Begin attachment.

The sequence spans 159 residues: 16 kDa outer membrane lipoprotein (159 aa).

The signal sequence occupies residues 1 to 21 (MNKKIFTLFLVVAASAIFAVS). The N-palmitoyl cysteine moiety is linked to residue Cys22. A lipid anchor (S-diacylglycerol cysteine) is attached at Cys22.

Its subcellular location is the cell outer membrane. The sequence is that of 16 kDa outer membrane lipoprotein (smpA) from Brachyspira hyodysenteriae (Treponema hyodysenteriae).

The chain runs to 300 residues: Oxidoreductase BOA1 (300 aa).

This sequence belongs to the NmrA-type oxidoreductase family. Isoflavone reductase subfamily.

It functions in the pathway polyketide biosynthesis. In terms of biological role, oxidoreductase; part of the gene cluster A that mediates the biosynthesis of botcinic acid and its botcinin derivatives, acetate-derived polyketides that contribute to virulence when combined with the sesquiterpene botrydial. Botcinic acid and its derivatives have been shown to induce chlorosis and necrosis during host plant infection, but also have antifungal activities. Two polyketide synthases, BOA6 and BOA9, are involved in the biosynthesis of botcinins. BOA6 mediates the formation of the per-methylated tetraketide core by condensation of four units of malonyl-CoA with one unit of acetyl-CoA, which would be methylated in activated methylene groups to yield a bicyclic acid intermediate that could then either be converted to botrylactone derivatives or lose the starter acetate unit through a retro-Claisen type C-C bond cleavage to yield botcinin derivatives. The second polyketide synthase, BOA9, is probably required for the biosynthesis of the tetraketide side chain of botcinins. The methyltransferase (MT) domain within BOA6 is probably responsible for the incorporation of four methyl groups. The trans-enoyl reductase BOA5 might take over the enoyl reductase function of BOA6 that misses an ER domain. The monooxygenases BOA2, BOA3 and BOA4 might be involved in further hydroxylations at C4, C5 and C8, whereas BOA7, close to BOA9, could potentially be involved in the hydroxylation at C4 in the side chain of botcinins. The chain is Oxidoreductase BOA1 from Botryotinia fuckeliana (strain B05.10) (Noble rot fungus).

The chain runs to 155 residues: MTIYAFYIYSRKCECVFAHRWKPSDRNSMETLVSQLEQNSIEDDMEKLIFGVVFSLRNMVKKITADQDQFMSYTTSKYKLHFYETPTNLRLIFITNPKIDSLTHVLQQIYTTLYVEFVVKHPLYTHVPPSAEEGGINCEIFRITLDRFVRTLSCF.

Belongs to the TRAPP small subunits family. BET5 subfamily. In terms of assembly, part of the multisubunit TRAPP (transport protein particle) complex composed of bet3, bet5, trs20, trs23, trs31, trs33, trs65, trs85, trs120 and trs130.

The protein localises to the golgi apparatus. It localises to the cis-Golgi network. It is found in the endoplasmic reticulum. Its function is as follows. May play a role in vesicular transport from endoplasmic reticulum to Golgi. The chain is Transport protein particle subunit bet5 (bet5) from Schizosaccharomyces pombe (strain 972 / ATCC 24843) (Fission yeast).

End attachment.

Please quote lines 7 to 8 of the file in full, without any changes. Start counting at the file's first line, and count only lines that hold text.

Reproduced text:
The chain runs to 155 residues: MTIYAFYIYSRKCECVFAHRWKPSDRNSMETLVSQLEQNSIEDDMEKLIFGVVFSLRNMVKKITADQDQFMSYTTSKYKLHFYETPTNLRLIFITNPKIDSLTHVLQQIYTTLYVEFVVKHPLYTHVPPSAEEGGINCEIFRITLDRFVRTLSCF.

Belongs to the TRAPP small subunits family. BET5 subfamily. In terms of assembly, part of the multisubunit TRAPP (transport protein particle) complex composed of bet3, bet5, trs20, trs23, trs31, trs33, trs65, trs85, trs120 and trs130.